marketing and in financing community activities. Women work in food transformations, marketing
and the elimination of illiteracy and are highly open to new technologies.
Target groups, surveyed stakeholders & plots, Data collection: Investigations were carried out on 3
scales: (i) 5 agro-systems (one per subdistrict) were sampled: Fouet, Alfakoara, Gogbèdè, Padé and
Lowa, with a total of 316 stakeholders; (ii) 31 stakeholders were chosen using principle of
representativeness and discrimination by diversity in plots, crops and followed husbandries; (iii) Plots
previously spread by wastes, composts, improved technical procedure were sampled. Old farms,
cropping techniques (sowing, fertilization, crops maintenance, phytopathology, harvests, and post-
harvest operations) were recorded and monitored by questionnaires. A 5 months survey, with 5 days
per month per agro-system lead to record the current soils fertility management practices and
strategies, profiles, applied techniques and cultivation actions. The economy of compost and cotton
was estimated based on the market prices during 1996-2002.
Data analysis: Practices of soil fertility management were analyzed using the traditional diagram
Opportunity-Method-Effectiveness suggested by Landais (1986). We determined (i) practices; (ii)
external description of practices and (iii) descriptions of their effects and consequences. An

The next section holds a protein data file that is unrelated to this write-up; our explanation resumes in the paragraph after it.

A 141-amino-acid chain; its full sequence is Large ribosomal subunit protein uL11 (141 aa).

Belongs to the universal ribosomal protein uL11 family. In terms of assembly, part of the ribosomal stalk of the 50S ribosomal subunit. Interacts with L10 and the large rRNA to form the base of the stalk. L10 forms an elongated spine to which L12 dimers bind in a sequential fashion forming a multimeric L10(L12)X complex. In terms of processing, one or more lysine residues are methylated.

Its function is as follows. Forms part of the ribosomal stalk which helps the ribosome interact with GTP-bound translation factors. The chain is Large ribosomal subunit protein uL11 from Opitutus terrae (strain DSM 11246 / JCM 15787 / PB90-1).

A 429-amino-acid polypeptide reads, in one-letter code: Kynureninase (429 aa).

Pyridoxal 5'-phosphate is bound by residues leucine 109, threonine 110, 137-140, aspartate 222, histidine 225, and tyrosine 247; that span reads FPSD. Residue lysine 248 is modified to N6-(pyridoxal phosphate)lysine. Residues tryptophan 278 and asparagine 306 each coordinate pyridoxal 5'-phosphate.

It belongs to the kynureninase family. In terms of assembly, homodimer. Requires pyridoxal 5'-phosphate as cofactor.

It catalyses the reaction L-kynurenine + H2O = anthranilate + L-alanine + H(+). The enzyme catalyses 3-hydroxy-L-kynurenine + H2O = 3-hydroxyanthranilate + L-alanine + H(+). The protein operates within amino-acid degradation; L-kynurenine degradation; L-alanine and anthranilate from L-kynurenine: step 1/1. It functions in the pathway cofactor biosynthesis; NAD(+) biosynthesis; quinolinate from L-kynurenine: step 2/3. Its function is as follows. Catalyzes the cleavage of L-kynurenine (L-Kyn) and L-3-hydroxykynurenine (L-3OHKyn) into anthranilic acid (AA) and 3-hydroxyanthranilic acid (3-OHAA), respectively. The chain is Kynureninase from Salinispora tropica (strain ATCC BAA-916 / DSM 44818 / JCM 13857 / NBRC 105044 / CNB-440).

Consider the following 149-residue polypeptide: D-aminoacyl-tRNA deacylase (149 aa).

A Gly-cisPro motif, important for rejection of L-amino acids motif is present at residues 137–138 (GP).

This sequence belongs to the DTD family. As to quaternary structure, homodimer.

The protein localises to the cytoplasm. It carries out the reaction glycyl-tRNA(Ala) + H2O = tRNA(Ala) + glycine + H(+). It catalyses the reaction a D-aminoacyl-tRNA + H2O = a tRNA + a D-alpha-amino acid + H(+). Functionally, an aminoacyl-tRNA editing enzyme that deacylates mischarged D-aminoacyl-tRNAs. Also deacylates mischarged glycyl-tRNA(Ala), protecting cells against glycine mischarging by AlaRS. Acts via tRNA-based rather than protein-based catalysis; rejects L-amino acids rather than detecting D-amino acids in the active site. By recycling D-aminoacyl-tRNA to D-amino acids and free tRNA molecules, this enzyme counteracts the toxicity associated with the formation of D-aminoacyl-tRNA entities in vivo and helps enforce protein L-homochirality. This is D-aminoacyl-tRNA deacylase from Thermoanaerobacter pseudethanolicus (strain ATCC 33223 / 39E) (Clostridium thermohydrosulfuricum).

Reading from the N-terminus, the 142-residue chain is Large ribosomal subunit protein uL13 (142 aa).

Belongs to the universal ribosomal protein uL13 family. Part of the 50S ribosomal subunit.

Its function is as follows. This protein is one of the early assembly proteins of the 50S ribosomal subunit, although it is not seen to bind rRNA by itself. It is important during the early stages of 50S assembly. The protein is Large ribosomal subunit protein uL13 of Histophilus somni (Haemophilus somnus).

alternative method was highlighted by in situ investigation of effects of the practices on the systems
status in time and space, taken .from concepts of "experiments without interventions" and
"comparative analysis" (Landais et al. 1988).
1. Traditional Practices of soil fertility management
A) Five agroforestry systems occurred in Kandi (Fig. 1): (i) Park of Parkia biglobosa, Vittellaria
paradoxa, Adansonia digitata and Ceiba pentadra on agricultural lands (PAL) with agro-
stockbreeders and lifestockbreeders; (ii) Fields pioneers on forest lands (FPFL) set up by the UNSO
project; (iii) Planted Plots of Fruit-lofts (Anacardium occidentale and Mangifera indica) (PPFL) with
farmers; (iv) Shifting cultivation alterning crops and woody hedges by Eucalyptus camaldulensis,
Acacia auriculiformis, Leucaena leucocephala (SCWH) with farmers; (v) Planted fallows of Tectona
grandis and Gmelina arborea (PFTG) with farmers and agro-stockbreeders. The Park system was
widely practised, followed by planted fallows, plots planted of fruit-lofts, and shifting cultivation with